Q+A with U.S. Women's Open winner Paula Creamer
You've come so close to winning major championships in the past. What made things fall into place at this year's U.S. Women's Open?
My coach, David Whelan, and I prepared for months for this event. We studied Oakmont and asked other players around here at Isleworth, "What's it like? What do I need to do? Where can I be aggressive?" The first time I went to Oakmont, I just loved it. I wasn't afraid of it. I've always said, the harder the golf course, the better I play. And I cannot take away anything from my putting that week -- my putting was very good.
How has it changed the way you'll approach majors?
All my past [near-misses at] majors have happened for a reason. I really think they were just preparing me for my first major win. And the fact that it was at Oakmont -- one of the hardest golf courses I've ever played, and the tradition and the history behind it -- I feel like I can play any golf course now. The confidence and the relief that I took away from those four days is nothing that I've ever felt before.
You underwent major surgery on your left thumb in March and had to take two months off. How's your hand today?
Overall, the thumb looks good, but I have to monitor it. They say it's going to take a year to be fully recovered. I'm allowed to hit only 40 balls on the range before rounds, including wedges, and I still ice my thumb about seven times a day when I'm playing.
Are you surprised that you're playing so well despite these limitations?
I don't know if having a shorter warm-up is making me play better, but I 100 percent believe that this experience has helped me become not just a better golfer but a better person. David and I took that time to work on the mental part of the game. I'm a very aggressive player, and that can get me in trouble. Sometimes I have to sit back and let it come to me. We also worked on my emotions, because I can get pretty anxious out there.
Your 2008 and '09 seasons were derailed by an unidentifiable stomach illness. Did you ever find out what made you so sick?
We still haven't figured out exactly what it was. My doctors and I came to an agreement that it might have been reactions to all the medicines I kept going on. But it's been pretty good; I haven't had any problems in the past year. When I leave the country, I'm very, very cautious about what I eat and drink. No vegetables, no fruit. It's unfortunate, but that's just the way I have to deal with it.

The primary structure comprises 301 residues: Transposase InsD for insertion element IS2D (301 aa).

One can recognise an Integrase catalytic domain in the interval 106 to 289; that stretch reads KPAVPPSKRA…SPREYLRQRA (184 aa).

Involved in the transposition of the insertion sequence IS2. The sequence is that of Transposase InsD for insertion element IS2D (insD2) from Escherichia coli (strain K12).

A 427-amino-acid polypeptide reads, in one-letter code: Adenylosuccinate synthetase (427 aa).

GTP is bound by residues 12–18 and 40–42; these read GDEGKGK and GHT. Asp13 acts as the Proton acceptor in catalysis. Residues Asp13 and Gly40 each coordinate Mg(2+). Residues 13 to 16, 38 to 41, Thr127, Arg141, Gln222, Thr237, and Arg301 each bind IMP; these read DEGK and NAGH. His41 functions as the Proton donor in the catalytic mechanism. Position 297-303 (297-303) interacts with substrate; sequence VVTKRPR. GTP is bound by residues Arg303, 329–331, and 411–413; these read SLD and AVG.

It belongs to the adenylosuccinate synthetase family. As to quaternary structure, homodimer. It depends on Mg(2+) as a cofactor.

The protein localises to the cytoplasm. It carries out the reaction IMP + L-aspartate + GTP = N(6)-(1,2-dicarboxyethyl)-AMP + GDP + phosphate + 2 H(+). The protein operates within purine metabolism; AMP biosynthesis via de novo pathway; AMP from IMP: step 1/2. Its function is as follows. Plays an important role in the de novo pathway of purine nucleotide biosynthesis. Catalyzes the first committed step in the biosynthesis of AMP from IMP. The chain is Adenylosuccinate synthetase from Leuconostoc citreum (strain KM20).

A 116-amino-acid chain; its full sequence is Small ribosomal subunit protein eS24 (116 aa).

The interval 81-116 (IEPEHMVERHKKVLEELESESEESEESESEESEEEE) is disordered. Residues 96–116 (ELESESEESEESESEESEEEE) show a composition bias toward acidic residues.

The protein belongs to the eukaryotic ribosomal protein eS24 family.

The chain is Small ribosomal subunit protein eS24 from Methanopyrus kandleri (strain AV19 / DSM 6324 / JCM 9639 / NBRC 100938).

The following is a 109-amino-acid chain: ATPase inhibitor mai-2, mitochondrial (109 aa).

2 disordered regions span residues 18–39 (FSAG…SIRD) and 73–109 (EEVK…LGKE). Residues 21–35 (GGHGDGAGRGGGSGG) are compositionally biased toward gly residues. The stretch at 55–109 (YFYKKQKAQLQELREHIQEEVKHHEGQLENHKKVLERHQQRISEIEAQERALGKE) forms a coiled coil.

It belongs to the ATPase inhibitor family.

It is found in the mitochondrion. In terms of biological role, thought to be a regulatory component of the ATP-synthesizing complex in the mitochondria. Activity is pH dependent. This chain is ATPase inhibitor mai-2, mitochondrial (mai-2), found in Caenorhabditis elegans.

You haven't been sitting still during your convalescence. You recently bought a house.
Yes, and it's really neat to kind of feather your nest. And I'm learning how to cook, so that's another great thing. I've been taking some classes. I love the crockpot -- it's my favorite thing in the world. And I bake. I love sweets and stuff like that, so if I bake it, I can at least smell it and then send it away to my neighbors. I take it out of my house -- that way I don't eat it, but I can still smell it, so I feel like I'm eating it. I might have one taste, but that's it, then I get it out of the house. Cookies, cakes, pies...I make cheesecakes, everything.
Does baking relax you?
It does. You still have to be...not competitive, exactly, but it has to come out good and taste good, so you have to work hard at it, just like sports and golf. It still gives me that practice, you could say, to mentally overcome the cooking. It's an accomplishment. Who wants to fail at cooking, you know?
You recently got to go up in an F-16 with the U.S. Air Force Thunderbirds. What was that like?
It was such a neat experience. And to be in Pennsylvania was even cooler, to be able to fly over Oakmont. My captain, Kristin Hubbard -- her call name is "Mother" -- said, "Look over your left shoulder; I have a little surprise for you," and we made a big turn upside down and flew over the course. It gives me chills thinking about it.
The race for a No. 1 women's golfer is a free-for-all. Do you think it's a good thing, or does the tour need one dominant player as it had for the past
Not having one person dominating is a good thing. Women's golf needs rivalries right now. Every sport has that, and there's no reason we can't. I think it'll bring more attention, maybe more sponsors, and more tournaments to the States.
Do you want to be like Juli Inkster and have a family while playing, or do you want to be like Annika and get all your playing out of the way first and then retire?
Juli has always been a role model of mine. She has a family, and she's still competing at 50 years old. She's one of a kind, and we all know that, too. I don't think there will ever be another Juli Inkster. I've always wanted to get married and have children, but right now, golf is my No. 1 focus. But who knows, in 10 years? Luckily, I know I'm not ready for that right now, so I don't have to make any decisions yet. [Laughs.]
Are you in a relationship?
No, I'm not dating anybody right now.
Is it tough to have a private life when you're Paula Creamer?
It's difficult. But I believe you have to have balance in your life. I'm still young . I still want to do fun things, go on vacations, those kinds of things, like anybody does, and then have a social life. I'm still trying to be the best player I can be at the same time. Balancing that is something I've had to learn.
What would surprise people about you?
Hmm. OK, here's a confession: I would love to be able to sing, but I have the worst voice you could possibly imagine. Nobody ever wants to hear me sing, and I'm not allowed to. That's just the rule that we have.
So if you were at a karaoke bar, they wouldn't let you up?
Oh, gosh, no. And I wouldn't get up there, either. I'd be so embarrassed. It's terrible, and I really wish I could sing. I can't even sing in the shower like normal people.